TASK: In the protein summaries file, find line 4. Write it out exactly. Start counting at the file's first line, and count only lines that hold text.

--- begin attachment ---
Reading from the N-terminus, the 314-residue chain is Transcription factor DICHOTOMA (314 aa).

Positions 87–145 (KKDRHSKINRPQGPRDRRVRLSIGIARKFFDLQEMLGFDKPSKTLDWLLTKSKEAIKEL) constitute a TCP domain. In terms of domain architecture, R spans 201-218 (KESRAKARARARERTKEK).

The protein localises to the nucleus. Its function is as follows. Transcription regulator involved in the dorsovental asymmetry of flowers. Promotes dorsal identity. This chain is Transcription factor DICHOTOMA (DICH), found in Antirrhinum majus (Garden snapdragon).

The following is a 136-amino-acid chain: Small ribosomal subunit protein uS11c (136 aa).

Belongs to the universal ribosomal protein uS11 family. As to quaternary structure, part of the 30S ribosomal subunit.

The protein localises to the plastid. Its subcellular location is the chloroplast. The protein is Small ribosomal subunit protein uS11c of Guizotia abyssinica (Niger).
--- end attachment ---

The following is a 136-amino-acid chain: Small ribosomal subunit protein uS11c (136 aa).